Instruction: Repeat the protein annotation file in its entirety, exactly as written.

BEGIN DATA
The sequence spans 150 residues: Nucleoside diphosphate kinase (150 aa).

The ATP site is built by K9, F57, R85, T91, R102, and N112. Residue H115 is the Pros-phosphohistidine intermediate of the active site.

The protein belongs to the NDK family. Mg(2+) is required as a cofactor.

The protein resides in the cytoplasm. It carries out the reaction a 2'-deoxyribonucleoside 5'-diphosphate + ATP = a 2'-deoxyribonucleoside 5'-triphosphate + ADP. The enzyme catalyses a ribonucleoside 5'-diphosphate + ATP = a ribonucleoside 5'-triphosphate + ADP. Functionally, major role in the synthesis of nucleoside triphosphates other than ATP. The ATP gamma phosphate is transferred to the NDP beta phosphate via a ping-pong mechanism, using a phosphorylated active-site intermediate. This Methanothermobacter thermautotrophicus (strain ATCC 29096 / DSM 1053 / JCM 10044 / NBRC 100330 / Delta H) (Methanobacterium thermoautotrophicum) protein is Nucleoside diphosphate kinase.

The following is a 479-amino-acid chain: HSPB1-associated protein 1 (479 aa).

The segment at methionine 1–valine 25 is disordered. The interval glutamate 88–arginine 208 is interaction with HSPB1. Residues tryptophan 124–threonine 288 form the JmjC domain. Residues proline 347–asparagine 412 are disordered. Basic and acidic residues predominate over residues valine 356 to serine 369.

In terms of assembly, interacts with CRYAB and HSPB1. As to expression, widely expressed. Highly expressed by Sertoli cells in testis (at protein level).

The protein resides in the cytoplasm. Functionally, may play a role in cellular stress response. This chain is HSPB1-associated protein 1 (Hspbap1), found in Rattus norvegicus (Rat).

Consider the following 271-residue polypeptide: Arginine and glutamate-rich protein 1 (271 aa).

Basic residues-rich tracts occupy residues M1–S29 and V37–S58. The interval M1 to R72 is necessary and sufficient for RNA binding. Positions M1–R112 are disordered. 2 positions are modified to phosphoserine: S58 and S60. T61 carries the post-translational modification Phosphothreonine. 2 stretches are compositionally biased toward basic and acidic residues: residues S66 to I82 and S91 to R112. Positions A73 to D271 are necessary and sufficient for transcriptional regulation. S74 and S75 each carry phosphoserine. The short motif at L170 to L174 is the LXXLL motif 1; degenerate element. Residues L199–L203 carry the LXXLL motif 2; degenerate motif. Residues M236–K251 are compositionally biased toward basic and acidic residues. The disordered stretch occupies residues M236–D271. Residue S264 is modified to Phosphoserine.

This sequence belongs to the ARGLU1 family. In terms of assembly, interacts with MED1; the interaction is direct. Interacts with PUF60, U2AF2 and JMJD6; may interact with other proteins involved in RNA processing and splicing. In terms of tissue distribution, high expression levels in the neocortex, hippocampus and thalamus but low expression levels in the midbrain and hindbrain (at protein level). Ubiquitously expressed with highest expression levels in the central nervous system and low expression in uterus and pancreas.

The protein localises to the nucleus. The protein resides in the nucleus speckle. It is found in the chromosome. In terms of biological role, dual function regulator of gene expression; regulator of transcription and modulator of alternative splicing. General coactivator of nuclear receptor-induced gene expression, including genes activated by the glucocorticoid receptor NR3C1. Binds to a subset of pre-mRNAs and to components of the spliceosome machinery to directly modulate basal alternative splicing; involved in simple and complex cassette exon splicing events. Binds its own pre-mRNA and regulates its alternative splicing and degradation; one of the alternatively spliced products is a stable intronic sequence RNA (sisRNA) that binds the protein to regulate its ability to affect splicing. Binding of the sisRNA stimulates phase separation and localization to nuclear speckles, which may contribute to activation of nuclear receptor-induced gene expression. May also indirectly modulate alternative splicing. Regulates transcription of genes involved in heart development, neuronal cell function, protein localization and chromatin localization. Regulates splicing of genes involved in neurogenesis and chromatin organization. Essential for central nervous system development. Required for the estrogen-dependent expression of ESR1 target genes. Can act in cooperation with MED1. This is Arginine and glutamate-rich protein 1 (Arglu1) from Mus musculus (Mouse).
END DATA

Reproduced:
The sequence spans 150 residues: Nucleoside diphosphate kinase (150 aa).

The ATP site is built by K9, F57, R85, T91, R102, and N112. Residue H115 is the Pros-phosphohistidine intermediate of the active site.

The protein belongs to the NDK family. Mg(2+) is required as a cofactor.

The protein resides in the cytoplasm. It carries out the reaction a 2'-deoxyribonucleoside 5'-diphosphate + ATP = a 2'-deoxyribonucleoside 5'-triphosphate + ADP. The enzyme catalyses a ribonucleoside 5'-diphosphate + ATP = a ribonucleoside 5'-triphosphate + ADP. Functionally, major role in the synthesis of nucleoside triphosphates other than ATP. The ATP gamma phosphate is transferred to the NDP beta phosphate via a ping-pong mechanism, using a phosphorylated active-site intermediate. This Methanothermobacter thermautotrophicus (strain ATCC 29096 / DSM 1053 / JCM 10044 / NBRC 100330 / Delta H) (Methanobacterium thermoautotrophicum) protein is Nucleoside diphosphate kinase.

The following is a 479-amino-acid chain: HSPB1-associated protein 1 (479 aa).

The segment at methionine 1–valine 25 is disordered. The interval glutamate 88–arginine 208 is interaction with HSPB1. Residues tryptophan 124–threonine 288 form the JmjC domain. Residues proline 347–asparagine 412 are disordered. Basic and acidic residues predominate over residues valine 356 to serine 369.

In terms of assembly, interacts with CRYAB and HSPB1. As to expression, widely expressed. Highly expressed by Sertoli cells in testis (at protein level).

The protein resides in the cytoplasm. Functionally, may play a role in cellular stress response. This chain is HSPB1-associated protein 1 (Hspbap1), found in Rattus norvegicus (Rat).

Consider the following 271-residue polypeptide: Arginine and glutamate-rich protein 1 (271 aa).

Basic residues-rich tracts occupy residues M1–S29 and V37–S58. The interval M1 to R72 is necessary and sufficient for RNA binding. Positions M1–R112 are disordered. 2 positions are modified to phosphoserine: S58 and S60. T61 carries the post-translational modification Phosphothreonine. 2 stretches are compositionally biased toward basic and acidic residues: residues S66 to I82 and S91 to R112. Positions A73 to D271 are necessary and sufficient for transcriptional regulation. S74 and S75 each carry phosphoserine. The short motif at L170 to L174 is the LXXLL motif 1; degenerate element. Residues L199–L203 carry the LXXLL motif 2; degenerate motif. Residues M236–K251 are compositionally biased toward basic and acidic residues. The disordered stretch occupies residues M236–D271. Residue S264 is modified to Phosphoserine.

This sequence belongs to the ARGLU1 family. In terms of assembly, interacts with MED1; the interaction is direct. Interacts with PUF60, U2AF2 and JMJD6; may interact with other proteins involved in RNA processing and splicing. In terms of tissue distribution, high expression levels in the neocortex, hippocampus and thalamus but low expression levels in the midbrain and hindbrain (at protein level). Ubiquitously expressed with highest expression levels in the central nervous system and low expression in uterus and pancreas.

The protein localises to the nucleus. The protein resides in the nucleus speckle. It is found in the chromosome. In terms of biological role, dual function regulator of gene expression; regulator of transcription and modulator of alternative splicing. General coactivator of nuclear receptor-induced gene expression, including genes activated by the glucocorticoid receptor NR3C1. Binds to a subset of pre-mRNAs and to components of the spliceosome machinery to directly modulate basal alternative splicing; involved in simple and complex cassette exon splicing events. Binds its own pre-mRNA and regulates its alternative splicing and degradation; one of the alternatively spliced products is a stable intronic sequence RNA (sisRNA) that binds the protein to regulate its ability to affect splicing. Binding of the sisRNA stimulates phase separation and localization to nuclear speckles, which may contribute to activation of nuclear receptor-induced gene expression. May also indirectly modulate alternative splicing. Regulates transcription of genes involved in heart development, neuronal cell function, protein localization and chromatin localization. Regulates splicing of genes involved in neurogenesis and chromatin organization. Essential for central nervous system development. Required for the estrogen-dependent expression of ESR1 target genes. Can act in cooperation with MED1. This is Arginine and glutamate-rich protein 1 (Arglu1) from Mus musculus (Mouse).